You take the city of El Paso area, where there are $77 billion of trade that were done between Mexico and the El Paso area just last year alone. Millions of jobs on the line, also just goods and products that come back and forth across the border every day is something that perhaps most people in the United States don't have a full grasp of the amount of agriculture that comes from Mexico in the United States.
Shirts, tennis shoes, any kind of products you buy in stores are very often those materials and goods are brought on trucks. Take a look the border town of Laredo, Texas, which is south of where we are. It is one of the largest, if not the largest in-land port here in the United States. More than 4 million trucks crossed that port of entry every year.
So, it's a significant impact and something that is of serious concern all along the U.S. Southern Border as you have this debate raging here in the United States about the number of migrants showing up at the border and the ability or the inability of U.S. Customs and Immigration officials to control and tide those flows of undocumented immigrants coming to the U.S. Southern Border and how all of this plays into the idea of closing down the border. So, you see all of these issues really coming to a head here, in places like El Paso, Texas. Ed Lavandera, CNN, El Paso, Texas.
CHURCH: And Ed, also spoke to a migrant father who came to El Paso with his young son. He says they were among those kept under a bridge by U.S> authorities.
(BEGIN VIDEO CLIP)
LAVANDERA: They say they cross the border across the river and then turn themselves in to border patrol agents.
He says he is one of the people who was being housed underneath the bridge here in El Paso, where he spent four days with his son sleeping all day on the ground. He said he struggled with his son, because his son wouldn't eat the ham and cheese sandwiches that they were being given under the bridge. So you stared to get worried that his son was getting -- was being malnutrition and he was worried about complications from that.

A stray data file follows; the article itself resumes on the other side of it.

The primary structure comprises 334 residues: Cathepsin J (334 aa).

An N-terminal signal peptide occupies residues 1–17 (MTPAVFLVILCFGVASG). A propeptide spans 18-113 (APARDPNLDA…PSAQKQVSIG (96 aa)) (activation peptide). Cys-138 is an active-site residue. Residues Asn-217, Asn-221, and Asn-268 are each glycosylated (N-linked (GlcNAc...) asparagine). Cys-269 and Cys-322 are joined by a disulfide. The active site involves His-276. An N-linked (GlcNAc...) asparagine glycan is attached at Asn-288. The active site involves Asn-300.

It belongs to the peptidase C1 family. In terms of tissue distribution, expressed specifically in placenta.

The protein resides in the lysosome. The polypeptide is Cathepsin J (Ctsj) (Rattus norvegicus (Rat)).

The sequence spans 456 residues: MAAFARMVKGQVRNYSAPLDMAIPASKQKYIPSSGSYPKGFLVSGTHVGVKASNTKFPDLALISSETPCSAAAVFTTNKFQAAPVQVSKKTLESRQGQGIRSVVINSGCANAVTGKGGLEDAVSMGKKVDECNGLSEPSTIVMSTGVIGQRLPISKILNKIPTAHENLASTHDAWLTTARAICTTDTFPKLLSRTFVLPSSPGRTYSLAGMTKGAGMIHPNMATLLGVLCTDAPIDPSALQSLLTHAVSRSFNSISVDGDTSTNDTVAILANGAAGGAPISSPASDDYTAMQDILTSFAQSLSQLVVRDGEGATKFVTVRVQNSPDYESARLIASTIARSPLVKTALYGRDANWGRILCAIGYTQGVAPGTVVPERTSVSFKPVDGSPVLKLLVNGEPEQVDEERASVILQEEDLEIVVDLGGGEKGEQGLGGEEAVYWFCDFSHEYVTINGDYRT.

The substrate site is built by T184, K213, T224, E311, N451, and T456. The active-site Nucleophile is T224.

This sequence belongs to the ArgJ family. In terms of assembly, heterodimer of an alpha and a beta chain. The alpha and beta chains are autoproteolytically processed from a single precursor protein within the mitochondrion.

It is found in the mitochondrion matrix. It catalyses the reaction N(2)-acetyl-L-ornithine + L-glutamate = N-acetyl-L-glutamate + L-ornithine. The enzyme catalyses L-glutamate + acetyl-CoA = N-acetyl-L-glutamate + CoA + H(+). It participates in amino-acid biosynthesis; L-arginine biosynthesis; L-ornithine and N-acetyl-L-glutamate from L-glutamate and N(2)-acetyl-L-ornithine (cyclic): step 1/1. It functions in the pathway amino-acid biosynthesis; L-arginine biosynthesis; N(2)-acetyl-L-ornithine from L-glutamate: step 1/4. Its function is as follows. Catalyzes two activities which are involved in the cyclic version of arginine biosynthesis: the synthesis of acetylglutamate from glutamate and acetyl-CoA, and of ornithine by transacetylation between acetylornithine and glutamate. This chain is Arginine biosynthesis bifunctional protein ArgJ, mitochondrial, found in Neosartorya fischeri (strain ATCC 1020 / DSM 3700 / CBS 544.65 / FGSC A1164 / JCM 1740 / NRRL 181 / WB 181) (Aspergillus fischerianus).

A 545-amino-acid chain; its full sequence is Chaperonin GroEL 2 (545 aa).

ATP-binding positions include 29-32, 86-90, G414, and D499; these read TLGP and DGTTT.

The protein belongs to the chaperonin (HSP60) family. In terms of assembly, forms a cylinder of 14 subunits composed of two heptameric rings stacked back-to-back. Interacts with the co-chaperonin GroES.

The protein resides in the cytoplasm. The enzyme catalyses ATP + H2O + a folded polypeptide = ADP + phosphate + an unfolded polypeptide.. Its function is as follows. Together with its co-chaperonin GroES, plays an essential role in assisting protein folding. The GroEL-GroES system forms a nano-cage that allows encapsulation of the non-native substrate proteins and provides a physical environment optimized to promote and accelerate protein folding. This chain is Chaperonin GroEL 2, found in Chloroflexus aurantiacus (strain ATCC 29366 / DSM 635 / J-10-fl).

(END VIDEO CLIP)
CHURCH: Well, U.S. Customs and Border Patrol officials say they are doing everything they can to handle so many migrants, but they are stretched in. CNN recently got a ride along with border patrol agents and we capture dramatic images of migrants surrendering in south Texas.
(BEGIN VIDEO CLIP)
PAUL ORTIZ, DEPUTY CHIEF PATROL AGENT: Were gonna take everybody into custody right now, we have EMT's that will respond, they'll check them out, make sure that there is nobody requiring an immediate hospitalization or some sort of medical services and then will start the process. The clock starts now for us.
(END VIDEO CLIP)
CHURCH: And the same border patrol agent you heard there spoke more to CNN's Chris Cuomo, take a listen.
(BEGIN VIDEO CLIP)
CHRIS CUOMO, CNN HOST: I know you have to shut off a part of yourself when you do the job, because you got a job to do, you got to be professional. I know this breaks your heart seeing people who have nothing who come here with nothing, most of them are desperate, they are all carrying these babies, how do you handle this?
ORTIZ: I'm a father, a grandfather. Somebody got to do something about this. This goes on each and every day, officers are dealing with each and every day and until, you know, folks in Congress, folks at the White House, folks on Capitol Hill actually put forth an honest effort to address the situation here on the border. It is not just the humanitarian's crisis, it's a border security crisis.
[03:35:20] We talked about -- it's been driven by a policy crisis. Certainly, it pulls that our heartstrings, but I'm proud of the work, men and women are doing down here, very vigilant and what they are doing and dedicated to the mission. This is tough.